If ten people were working together, they could complete the task in a week. A hundred could get it done in one intense work day (with overtime). Too bad they can't put 1,000 people in a room with all 5 million votes. Done in under 2 hours!

Each county has to count its own ballots. If Coweta County is lucky enough to get 6 salaried employees together (in state-mandated teams of two) to recount their 76,799 ballots, they'll need 2 full work days (with no water breaks). Coweta is the 17th largest county in the state, so expect several counties to take longer. Lucky tiny Taliaferro (159th of 159 in population) should be able to count to 928 within an hour.

All this number crunching just to validate that maybe we will, finally, definitively know by next Friday where Georgians collectively stand on the question of which old white guy they want in the federal executive mansion. Personally, I'll take the one who can count.

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I should embed a rim shot sound effect

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2020 has done it again. Alex Trebek has died from pancreatic cancer at age 80.

In the year 2014 BC (Before COVID), Trebek appeared on the final episode of The Colbert Report to reassure its departing host:

"So I guess I’ll be gone forever?" Colbert asked.

"No, Stephen," answered Trebek. "We'll always be there for the American people, whenever they need us the most."

All of life’s important answers must be in the form of a question

May he live forever in reruns.

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"My fellow Americans, our long national nightmare is over.

"Our Constitution works; our great Republic is a government of laws and not of men. Here the people rule. But there is a higher Power, by whatever name we honor Him, who ordains not only righteousness but love, not only justice but mercy.

"As we bind up the internal wounds of Watergate, more painful and more poisonous than those of foreign wars, let us restore the golden rule to our political process, and let brotherly love purge our hearts of suspicion and of hate."

President Gerald Ford
Inaugural Address
August 9, 1974

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July's health problems continue. At least this time it's not cancer (we think).

She's been getting wobbly in the back legs for the past few months, a condition that we've been attributing to old age. (She's almost 15!) However, on Monday she abruptly lost the ability to coordinate her back feet, began dragging her back knuckles, and could no longer get up from a laying position. Or even a sitting position.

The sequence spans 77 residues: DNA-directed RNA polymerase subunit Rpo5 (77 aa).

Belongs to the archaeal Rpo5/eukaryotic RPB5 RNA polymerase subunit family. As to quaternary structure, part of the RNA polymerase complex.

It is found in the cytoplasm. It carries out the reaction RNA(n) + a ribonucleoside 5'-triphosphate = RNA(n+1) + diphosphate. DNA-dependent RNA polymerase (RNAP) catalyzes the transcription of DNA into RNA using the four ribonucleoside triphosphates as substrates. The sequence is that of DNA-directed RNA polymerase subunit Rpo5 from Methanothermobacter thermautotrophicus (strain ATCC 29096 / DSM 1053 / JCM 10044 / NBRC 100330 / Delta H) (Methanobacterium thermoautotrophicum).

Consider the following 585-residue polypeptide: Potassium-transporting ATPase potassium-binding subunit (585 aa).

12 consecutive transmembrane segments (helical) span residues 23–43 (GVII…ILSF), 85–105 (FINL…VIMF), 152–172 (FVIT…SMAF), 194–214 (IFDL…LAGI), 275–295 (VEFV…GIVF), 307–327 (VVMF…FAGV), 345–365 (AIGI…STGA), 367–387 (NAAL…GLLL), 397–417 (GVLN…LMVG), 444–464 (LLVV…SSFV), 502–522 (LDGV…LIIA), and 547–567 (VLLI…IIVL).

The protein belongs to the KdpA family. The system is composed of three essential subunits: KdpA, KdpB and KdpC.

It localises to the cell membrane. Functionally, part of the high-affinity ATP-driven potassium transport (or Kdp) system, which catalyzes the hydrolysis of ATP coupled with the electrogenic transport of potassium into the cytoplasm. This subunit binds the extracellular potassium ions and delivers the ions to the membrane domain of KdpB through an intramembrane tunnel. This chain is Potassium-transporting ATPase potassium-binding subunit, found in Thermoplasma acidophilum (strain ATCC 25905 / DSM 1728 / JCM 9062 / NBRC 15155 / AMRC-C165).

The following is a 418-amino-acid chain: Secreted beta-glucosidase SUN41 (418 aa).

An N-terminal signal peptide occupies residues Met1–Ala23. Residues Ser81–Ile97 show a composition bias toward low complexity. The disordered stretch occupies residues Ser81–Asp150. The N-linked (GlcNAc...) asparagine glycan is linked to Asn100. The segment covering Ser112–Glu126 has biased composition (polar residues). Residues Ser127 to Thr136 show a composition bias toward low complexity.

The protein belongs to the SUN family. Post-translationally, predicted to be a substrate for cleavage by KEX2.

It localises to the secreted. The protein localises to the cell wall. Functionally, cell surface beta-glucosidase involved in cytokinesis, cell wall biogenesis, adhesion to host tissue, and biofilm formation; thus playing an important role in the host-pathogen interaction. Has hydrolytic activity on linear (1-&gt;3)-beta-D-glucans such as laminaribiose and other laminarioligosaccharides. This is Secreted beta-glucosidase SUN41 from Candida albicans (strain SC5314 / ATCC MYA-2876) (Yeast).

Her doctor agreed that this seemed abnormal and took x-rays. He ultimately diagnosed, and I quote, "likely intervertebral disc disease at L5-6, spondylosis at L7-S, mild hip dysplasia."

What did you have for dinner?
"Spondylosis"? Uh, yeah. I see that now.

She's now on a prescription of steroids, muscle relaxers, and spine massages every 8 hours, which she has responded to quite well. In fact, she's already learned her med schedule and asks for her pills on time. (She loves Pill Pockets™!)

The biggest difficulty of her condition comes from her continued refusal to let me out of her sight. This has always been the case. Despite her wobbly legs, she recently fell down the stairs rather than let me be out of her sight for a whole minute. (Could that be how she damaged her back? Silly poodle.)

So, for the foreseeable future, I'll be carrying her upstairs for food and meds, outside to do her business, and everywhere else I need to go, including into my bedroom when I work and sleep and into my bathroom to lie on the bathmat when I take a shower. She's such a diva.

Not that I'm really complaining. It could be worse, which probably isn't something I should say in 2020.

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Actually, I turned in my absentee ballot back on October 1, but you get the idea

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To be continued...